Loculicidal, when the carpels of a compound fruit dehisce in such a way that the cells are broken through at their back.
Locusta, the spikelet, or collection of florets of a grass.
Lomentum, a legume which is interrupted between the seeds, so as to separate into numerous portions.
Lunate, formed like a crescent.
Manicate, when hairs are interwoven into a mass that can be easily separated from the surface.
Marginal, of or belonging to the edge of any thing.
Medullary, of or belonging to the pith.
Micropyle, a small passage through the seed, called the foramen when speaking of the ovule. See Foramen.
Mitriform, conical, hollow, open at the base, and either entire there or irregularly cut.
Monadelphous, with the stamens united into one parcel.
Monandrous, with one stamen only.
Moniliform, shaped like a necklace.
Monopetalous, with several petals united into one body by their edges.
Mucronate, tipped by a hard point.
Multifid, divided into many shallow lobes.
Multipartite, divided into many deep lobes.
Muricated, covered with short, broad, sharp-pointed tubercles.
Muriform, resembling the bricks in the wall of a house.
Navicular, shaped like a very small boat.
Nectary, any organ that secretes honey.
Nerves, the stronger veins of a leaf.
Node, the part of a stem from which a normal leaf-bud arises.
Normal, according to general rules.
Nucleus, the central part of an ovule, or a seed.
Nucule, a small hard seed-like pericarp.
Oblique, larger on one side than on the other.
Ochrea, two stipules united round the stem into a kind of sheath.
Octandrous, having eight stamens.
Operculum, the lid of the theca of a moss.
Ovary, the hollow part of a pistil containing the ovules.
Ovate, having the figure of an egg.
Ovule, a rudimentary seed.
Palate, the lower surface of the throat of a labiate corolla.
Palea, either the inner bracts of the inflorescence of a grass, or the bracts upon the receptacle of the flower-head of a Composita.
Paleaceous, covered with paleæ.86
Palmate, the same as digitate, only the divisions more shallow and broader.
Panduriform, oblong, narrowing towards the base, and contracted below the middle.
Panicle, a compound raceme; a loose kind of inflorescence.
Papilionaceous, a flower consisting of standard, wings, and keel, like that of a pea.
Pappus, the calyx of a Composita, as of dandelion.
Parenchyma, the pulp that connects the veins of leaves.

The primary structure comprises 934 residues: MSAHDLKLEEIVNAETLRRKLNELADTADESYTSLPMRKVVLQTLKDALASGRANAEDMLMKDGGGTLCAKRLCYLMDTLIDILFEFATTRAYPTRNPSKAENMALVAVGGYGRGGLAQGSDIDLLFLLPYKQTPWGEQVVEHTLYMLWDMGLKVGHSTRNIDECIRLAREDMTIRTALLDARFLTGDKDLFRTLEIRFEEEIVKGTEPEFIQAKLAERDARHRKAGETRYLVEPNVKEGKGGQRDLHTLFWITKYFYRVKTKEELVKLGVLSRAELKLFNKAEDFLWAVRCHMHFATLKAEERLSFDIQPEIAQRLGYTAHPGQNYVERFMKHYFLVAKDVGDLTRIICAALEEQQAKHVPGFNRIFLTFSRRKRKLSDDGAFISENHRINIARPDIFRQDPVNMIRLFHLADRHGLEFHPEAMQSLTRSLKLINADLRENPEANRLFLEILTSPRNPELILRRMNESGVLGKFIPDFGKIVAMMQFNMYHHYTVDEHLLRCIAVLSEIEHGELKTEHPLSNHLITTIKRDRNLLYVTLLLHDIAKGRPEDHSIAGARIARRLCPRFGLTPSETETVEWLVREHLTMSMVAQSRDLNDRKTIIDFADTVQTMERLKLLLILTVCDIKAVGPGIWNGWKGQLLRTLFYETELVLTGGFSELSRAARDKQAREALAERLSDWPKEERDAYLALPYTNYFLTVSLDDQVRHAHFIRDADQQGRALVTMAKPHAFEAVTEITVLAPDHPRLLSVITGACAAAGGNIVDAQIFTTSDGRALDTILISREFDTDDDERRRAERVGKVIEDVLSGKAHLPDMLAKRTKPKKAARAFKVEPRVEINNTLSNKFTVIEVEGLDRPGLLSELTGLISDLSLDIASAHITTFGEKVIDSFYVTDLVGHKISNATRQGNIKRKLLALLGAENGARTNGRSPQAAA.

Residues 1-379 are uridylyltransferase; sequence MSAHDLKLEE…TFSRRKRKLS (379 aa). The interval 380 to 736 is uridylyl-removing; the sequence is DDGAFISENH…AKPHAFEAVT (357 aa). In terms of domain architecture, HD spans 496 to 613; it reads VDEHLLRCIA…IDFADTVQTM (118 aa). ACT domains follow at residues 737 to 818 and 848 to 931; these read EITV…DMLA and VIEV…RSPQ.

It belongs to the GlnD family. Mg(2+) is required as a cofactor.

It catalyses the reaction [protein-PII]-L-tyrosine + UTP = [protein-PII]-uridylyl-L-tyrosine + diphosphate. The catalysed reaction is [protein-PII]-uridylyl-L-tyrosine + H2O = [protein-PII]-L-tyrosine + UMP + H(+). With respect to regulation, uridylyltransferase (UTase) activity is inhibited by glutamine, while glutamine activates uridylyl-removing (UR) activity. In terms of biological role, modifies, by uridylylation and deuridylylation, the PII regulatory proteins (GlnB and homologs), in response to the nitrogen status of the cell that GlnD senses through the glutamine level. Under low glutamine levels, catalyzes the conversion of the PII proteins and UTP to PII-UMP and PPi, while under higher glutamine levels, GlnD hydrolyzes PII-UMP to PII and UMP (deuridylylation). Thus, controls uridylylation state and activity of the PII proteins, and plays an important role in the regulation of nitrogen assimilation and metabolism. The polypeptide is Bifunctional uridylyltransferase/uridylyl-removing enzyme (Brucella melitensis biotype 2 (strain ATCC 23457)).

Parietal, growing from the lining of any thing.
Pectinate, divided into long, close, narrow teeth like a comb.
Pedate, palmate, with the lateral segments lengthened and lobed.
Pedicel, one of a great many peduncles.
Peduncle, a flower-stalk.
Peltate, attached within the margin.
Pentandrous, having five stamens.
Perfoliate, surrounding a stem by the base, which grows together where the margins touch.
Perianth, a collection of floral envelopes, among which the calyx cannot be distinguished from the corolla, though both are present.
Pericarp, the shell of a fruit of any kind.
Perichætium, the leaves at the base of the stalk of the fruit of a moss.
Perigone, same as Perianth.
Perigynous, growing from the sides of a calyx.
Perisperm, same as Albumen.
Peristome, a curious set of processes surrounding the orifice of the theca of a moss.
Peronate, laid thickly over with a woolly substance ending in a sort of meal.
Personate, labiate, with the palate of the lower lip pressing against the upper lip.
Petal, one of the parts of a corolla.
Petaloid, resembling a petal in colour and texture.
Petiole, the stalk of a leaf.
Petiolar, of or belonging to the petiole.
Phyllodium, a petiole transformed into a flat leaf-like body.
Pileus, the cap of a mushroom.
Pilose, covered with short fine hairs.
Pinnate, divided into a number of pairs of leaflets; bipinnate, each leaflet is also pinnate; tripinnate, each secondary leaflet pinnated also.
Pinnatifid, divided in a pinnated manner nearly down to the midrib.
Pistil, the combination of ovary, style, and stigma.
Pith, the central column of cellular tissue in an Exogen.
Placenta, the part of the ovary to which the ovules are attached.
Plane, quite flat.
Plumule, the rudiment of a stem in the embryo.
Pollen, the powder contained in an anther.
Pollen-tubes, the membranous tubes emitted by pollen after they fall on the stigma.
Polyadelphous, when the stamens are combined into more than two parcels.
Polyandrous, when there are more than 20 hypogynous stamens.
Polypetalous, when the petals are all distinct.
Pome, a fruit like that of the apple, pear, &c.
Præfloration, same as Æstivation.
Prickle, same as Aculeus.
Primine, the external integument of the ovule.
Pseudobulb, the solid above-ground tuber of some Orchideæ.
Pubescent, covered with very fine soft down.
Pulverulent, covered with a powdery appearance.
Putamen, same as Endocarp.
Pyriform, shaped like a pear.
Quartine, the innermost integument but one of the ovule.
Quinate, combined in fives.
Quintine, the innermost integument of the ovule.
Raceme, an inflorescence like that of the currant.
Rachis, the axis of inflorescence.
Radical, arising from the root.
Radicle, the rudimentary root in the embryo.
Ramenta, soft, ragged, chaff-like hairs growing upon the petiole of ferns.
Raphe, the line of communication between the hilum and chalaza.
Raphides, acicular or other crystals scattered among vegetable tissue.
Resupinate, inverted, so that the part which is naturally lowermost becomes uppermost.